Forum: Changes to family justice system must put child first

The recent recommendations put forth by the Committee to Review and Enhance Reforms in the Family Justice System can be bolstered in some ways.

Since the Ministry of Law and the Ministry of Social and Family Development surmised that a maintenance collection agency may not reduce evasion of maintenance (More support for divorcing couples as Govt accepts review proposals, Feb 25), perhaps the Ministry of Manpower could be roped in to dock a non-complying party's income - before he receives it - to proactively secure the funds. For cases involving foreign spouses, agreements with other jurisdictions could be explored to make maintenance orders enforceable across borders.

Furthermore, in seeking maintenance orders, there are often hefty legal costs incurred. Those who irresponsibly shirk their financial obligations in the first place should be held liable for these and other costs. This would serve as a deterrent to others.

The Ministry of Law is being astutely cautious in highlighting the need to consider extenuating circumstances before imprisoning or fining one parent who defaults on providing the other with child access. These circumstances could include families with problems of domestic violence, drug abuse and alcohol abuse, where subjecting a child to unsupervised visitation could present untoward risks.

This is not to say visitation needs must be denied, but treatment to address substance abuse, anger management and other problems could be ordered, along with supervised visitation to ensure an environment safe and comfortable for the child.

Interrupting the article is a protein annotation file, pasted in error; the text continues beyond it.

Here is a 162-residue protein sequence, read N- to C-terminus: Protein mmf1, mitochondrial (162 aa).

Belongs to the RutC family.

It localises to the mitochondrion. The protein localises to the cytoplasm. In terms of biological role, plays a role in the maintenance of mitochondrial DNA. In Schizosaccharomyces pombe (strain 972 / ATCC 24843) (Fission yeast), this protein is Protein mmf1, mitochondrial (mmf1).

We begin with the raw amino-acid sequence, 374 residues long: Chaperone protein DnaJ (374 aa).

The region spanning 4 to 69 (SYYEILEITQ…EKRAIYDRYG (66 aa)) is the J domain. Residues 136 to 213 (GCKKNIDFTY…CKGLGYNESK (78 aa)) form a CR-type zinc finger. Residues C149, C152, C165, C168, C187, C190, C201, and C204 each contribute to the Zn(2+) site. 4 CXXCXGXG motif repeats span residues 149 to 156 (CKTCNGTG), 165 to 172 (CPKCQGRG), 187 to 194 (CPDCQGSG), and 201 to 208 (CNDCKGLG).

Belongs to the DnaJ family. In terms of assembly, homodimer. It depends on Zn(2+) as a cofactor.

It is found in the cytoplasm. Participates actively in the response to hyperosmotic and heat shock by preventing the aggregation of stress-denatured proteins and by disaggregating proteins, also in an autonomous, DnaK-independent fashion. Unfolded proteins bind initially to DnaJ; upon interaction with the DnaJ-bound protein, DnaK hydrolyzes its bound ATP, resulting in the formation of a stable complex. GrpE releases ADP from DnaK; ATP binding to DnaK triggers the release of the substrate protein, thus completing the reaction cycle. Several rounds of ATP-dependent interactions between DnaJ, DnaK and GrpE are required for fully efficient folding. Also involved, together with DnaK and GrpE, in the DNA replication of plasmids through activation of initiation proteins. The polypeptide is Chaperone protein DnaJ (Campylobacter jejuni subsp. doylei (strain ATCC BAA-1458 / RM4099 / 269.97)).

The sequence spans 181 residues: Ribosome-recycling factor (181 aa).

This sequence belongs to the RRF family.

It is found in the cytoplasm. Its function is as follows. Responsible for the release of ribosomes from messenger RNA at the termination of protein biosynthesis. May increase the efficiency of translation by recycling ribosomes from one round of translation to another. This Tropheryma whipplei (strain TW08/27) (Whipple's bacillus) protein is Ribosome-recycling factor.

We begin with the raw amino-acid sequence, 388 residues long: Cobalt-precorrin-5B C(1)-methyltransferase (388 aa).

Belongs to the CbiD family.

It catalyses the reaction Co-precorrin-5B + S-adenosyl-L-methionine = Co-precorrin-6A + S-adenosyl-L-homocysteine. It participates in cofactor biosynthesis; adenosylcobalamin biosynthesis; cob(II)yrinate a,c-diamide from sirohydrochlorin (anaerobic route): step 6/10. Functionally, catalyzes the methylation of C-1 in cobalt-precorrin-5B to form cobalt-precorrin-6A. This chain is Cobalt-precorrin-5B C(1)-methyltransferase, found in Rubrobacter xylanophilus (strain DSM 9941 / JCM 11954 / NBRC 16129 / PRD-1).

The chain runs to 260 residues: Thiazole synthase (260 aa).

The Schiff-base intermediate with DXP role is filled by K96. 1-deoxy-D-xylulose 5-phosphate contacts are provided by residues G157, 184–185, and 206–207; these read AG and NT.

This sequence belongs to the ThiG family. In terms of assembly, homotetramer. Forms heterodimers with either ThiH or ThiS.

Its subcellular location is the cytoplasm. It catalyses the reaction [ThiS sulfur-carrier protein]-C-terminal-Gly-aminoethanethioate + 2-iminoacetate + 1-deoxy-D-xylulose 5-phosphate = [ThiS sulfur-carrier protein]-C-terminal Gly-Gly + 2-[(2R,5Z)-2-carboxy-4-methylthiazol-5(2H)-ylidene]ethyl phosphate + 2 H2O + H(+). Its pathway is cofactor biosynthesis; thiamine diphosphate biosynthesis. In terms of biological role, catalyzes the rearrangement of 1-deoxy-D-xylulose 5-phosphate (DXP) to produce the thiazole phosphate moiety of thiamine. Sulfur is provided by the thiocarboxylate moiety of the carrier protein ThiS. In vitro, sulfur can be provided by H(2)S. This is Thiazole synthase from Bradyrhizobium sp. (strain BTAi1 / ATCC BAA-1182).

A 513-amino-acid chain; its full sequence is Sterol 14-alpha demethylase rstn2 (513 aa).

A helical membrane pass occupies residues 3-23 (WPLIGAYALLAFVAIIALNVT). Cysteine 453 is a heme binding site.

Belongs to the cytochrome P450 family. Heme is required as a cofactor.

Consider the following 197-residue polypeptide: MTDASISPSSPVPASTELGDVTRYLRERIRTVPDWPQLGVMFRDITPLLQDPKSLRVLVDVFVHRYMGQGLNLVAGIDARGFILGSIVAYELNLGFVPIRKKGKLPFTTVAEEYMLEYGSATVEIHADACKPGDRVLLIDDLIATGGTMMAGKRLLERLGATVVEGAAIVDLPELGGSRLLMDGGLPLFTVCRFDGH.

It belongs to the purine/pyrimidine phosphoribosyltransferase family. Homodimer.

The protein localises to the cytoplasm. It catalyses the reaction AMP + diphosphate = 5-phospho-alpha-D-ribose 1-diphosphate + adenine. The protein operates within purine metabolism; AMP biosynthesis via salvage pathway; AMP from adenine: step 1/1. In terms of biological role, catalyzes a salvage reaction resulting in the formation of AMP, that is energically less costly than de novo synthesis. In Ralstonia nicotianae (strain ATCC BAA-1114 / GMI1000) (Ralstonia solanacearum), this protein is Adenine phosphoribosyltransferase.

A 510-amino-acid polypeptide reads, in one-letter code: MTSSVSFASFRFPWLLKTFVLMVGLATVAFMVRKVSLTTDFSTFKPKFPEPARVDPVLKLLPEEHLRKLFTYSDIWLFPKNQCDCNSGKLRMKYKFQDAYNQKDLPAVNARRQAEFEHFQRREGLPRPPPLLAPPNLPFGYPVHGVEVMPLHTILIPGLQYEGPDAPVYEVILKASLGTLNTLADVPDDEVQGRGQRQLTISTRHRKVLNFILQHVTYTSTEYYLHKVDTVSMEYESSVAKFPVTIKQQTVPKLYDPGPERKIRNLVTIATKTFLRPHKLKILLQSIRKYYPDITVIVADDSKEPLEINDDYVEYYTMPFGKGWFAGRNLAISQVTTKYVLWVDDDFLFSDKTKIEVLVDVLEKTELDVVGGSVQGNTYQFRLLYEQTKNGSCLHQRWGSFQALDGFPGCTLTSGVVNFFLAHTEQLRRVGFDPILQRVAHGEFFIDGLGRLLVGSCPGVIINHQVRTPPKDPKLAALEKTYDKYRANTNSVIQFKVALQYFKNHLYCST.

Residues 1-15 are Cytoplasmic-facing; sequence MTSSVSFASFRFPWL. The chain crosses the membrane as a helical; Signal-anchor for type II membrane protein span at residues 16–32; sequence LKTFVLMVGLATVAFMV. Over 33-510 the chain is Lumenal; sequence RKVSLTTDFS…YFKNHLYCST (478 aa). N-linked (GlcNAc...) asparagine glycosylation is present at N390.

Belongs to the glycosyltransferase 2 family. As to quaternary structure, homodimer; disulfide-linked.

In guarding against frivolous personal protection order applications, care must also be taken against mechanically attributing falsity to allegations of abuse that arise during divorce.

Family law touches the most intimate and vulnerable fabric of people's lives.

Lawyers who foment acrimony for commercial profit should be counselled, while those who demonstrably show care towards the child should be recognised. Such recognition is more credible than sponsored rankings. Public guidelines on spotting fake reviews will also benefit those seeking a family lawyer.

With enduring dialogue between the Government and those who have been in the trenches of the process, we can all contribute towards designing a child-centric legislative framework that will both mitigate the suffering and improve the well-being of children.

Lily Ong

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